New Parts

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Recently we went camping, setting up our temporary digs in an RV park near a large city. Our next door neighbor was an elderly man, staying for six weeks so that he could take advantage of the excellent medical facilities nearby. Several weeks into his stay, I asked him how he was recovering from cataract surgery.

“I can see as if I were twenty years old again!” He replied. “With my new eyes, new teeth, and new hearing aids, I feel like Mr. Potato Head.” He made me laugh.

mr potato head2Being made new on the outside is certainly cause for rejoicing. But being made new on the inside is even more freeing.

You know that fleeting feeling of newness that comes when you have done something well? The confidence that comes from seeing that you are becoming the best version of yourself ? You  2.0?

The question is, are we teaching our children to feel like Mr. Potato Head, too? Are we allowing them, on the inside, to replace malfunctioning parts with new ones? Replace mistakes with new opportunities for success? Replace bad memories with good ones?

When a child does something wrong, it is important that we let him know that he can be made new again. That he can receive new eyes, seeing himself successful and well-loved. New ears where he can hear good words about how he is valued and capable. New joy that comes from doing something well.

Let us remember today to give ourselves – and our children – new inward parts, new confidence, and new opportunities for success.

~ The End ~

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Modern Day Disciples

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Parental example is the primary standard by which young children measure acceptable behavior. One of the values we strive to transfer to our young people is our belief in God (see Transferring Values). However, sometimes we perceive our faith as weak and wonder what kind of example we are actually setting.

Here is PROOF that we are capable of great faith!

I used to think that folks who anchored their lives on God’s promises were somehow supernatural in themselves. That walking by faith – believing that God’s Word will come to pass – required great strength. When we read about how God moved a mountain in someone’s life, how they were healed, how a negative situation was transformed into a great victory, we sometimes think, “Wow, I will never have that kind of faith.”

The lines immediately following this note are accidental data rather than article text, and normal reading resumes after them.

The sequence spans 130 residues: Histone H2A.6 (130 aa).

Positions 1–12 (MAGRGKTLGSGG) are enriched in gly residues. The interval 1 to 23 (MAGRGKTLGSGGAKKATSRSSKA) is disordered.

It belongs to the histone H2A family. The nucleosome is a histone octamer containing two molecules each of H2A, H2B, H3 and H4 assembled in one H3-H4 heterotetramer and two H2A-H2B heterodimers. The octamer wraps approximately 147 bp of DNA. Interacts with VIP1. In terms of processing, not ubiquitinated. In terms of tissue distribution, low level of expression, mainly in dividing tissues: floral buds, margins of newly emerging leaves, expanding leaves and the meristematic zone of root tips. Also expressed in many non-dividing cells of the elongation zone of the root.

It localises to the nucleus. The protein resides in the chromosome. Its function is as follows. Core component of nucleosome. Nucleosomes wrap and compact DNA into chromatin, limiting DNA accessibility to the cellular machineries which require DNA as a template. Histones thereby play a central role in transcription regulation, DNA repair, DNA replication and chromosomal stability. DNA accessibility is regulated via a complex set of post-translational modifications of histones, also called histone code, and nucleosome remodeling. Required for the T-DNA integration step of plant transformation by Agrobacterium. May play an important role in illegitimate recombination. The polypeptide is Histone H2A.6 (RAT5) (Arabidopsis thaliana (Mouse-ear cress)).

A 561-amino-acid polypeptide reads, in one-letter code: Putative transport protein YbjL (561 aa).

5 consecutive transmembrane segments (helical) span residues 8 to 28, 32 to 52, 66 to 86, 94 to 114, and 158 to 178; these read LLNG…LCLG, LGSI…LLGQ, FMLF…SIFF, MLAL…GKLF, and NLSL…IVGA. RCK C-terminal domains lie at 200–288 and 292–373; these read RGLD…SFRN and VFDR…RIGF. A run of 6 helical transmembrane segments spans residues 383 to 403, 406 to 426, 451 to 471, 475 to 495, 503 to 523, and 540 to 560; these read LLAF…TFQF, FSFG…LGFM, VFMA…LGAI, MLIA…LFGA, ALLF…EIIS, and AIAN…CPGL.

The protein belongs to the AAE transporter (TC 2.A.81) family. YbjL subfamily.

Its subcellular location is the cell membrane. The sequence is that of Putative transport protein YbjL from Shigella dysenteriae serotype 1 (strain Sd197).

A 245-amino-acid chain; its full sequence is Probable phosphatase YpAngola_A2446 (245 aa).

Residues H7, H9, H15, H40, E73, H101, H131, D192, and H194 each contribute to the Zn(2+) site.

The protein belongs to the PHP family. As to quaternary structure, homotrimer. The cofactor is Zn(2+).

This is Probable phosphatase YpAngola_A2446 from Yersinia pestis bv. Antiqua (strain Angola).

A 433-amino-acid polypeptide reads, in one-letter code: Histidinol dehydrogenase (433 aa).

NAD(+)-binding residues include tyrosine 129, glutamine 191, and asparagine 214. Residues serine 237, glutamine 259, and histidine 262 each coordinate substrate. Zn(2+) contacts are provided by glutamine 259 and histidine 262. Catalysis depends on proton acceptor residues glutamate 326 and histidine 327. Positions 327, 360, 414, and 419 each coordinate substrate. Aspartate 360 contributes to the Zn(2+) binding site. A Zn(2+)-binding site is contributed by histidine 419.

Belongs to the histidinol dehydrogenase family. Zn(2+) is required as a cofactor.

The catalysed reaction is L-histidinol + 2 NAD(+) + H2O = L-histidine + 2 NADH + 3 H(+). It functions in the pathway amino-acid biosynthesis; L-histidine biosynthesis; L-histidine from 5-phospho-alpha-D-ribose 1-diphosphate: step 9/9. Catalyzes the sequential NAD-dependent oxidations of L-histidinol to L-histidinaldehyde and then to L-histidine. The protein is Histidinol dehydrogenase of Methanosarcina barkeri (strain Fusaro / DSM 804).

But the other day I realized that although these events are wonderful, nothing takes more faith than driving in rush hour traffic. Think about it. Here you are, strapped to the interior of a machine filled with explosive fuel, with spark plugs firing under the hood, driving amid all the crazies of the world.

Careening by you at the speed of light, on the right, is a car filled with 16 year-old boys who are mesmerized by the beat from their CD and by the woman in the car to your left. As for the single beauty on your left, she is busy multitasking with her lipstick in the mirror, her pink cell phone, a mocha java latte, and the car of teenage boys. Forget about Grandpa talking to his dog, the windowless van weaving in and out of traffic, or the harried mother trying to stop the fighting in the back seat. Anyone in their right mind will admit that this exercise alone proves that the angels of the Lord are encamped round about us.

We read about how the disciples rowed out into the deep and met with high waves, and we think that their faith is unattainable. Yet, I believe that each day we more than measure up. Each time we slip behind the wheel and turn on the ignition, we exercise remarkable faith. We honestly believe that we will arrive safely at our destination even though, statistically speaking, it is not a logical conclusion.

Each day we believe as the disciples did, that we will get to the other side. We have faith – supernatural faith – faith that moves mountains, and we take it out for a spin every day. Knowing this, let us now go forth and do great things.

“If ye have faith as a grain of mustard seed … nothing shall be impossible unto you.”

Matthew, Chapter 17: Verse 20

~ The End ~

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